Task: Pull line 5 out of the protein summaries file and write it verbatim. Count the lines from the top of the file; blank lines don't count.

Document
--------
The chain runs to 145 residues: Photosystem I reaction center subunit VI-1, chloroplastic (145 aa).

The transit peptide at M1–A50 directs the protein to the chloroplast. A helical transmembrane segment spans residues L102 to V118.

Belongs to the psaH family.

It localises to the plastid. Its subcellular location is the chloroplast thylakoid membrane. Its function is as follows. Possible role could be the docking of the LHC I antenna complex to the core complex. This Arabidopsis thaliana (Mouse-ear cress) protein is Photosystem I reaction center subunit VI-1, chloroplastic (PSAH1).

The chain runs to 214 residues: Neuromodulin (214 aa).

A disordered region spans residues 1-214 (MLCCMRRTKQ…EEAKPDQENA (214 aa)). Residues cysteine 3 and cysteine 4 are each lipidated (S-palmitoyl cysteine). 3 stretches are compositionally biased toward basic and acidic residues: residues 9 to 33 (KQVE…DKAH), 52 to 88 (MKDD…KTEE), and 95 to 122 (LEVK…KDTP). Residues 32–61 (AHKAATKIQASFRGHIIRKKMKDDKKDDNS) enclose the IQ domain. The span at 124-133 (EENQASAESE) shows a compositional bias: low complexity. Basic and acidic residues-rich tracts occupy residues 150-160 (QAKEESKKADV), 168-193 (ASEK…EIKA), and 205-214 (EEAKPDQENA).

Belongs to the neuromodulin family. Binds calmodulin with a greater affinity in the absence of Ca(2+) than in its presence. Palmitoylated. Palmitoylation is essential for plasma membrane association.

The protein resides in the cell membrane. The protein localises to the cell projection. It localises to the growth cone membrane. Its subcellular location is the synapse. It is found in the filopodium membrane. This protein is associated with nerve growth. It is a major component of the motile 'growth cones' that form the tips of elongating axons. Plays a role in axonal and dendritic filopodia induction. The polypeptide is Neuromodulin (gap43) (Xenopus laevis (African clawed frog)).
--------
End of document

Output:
The chain runs to 214 residues: Neuromodulin (214 aa).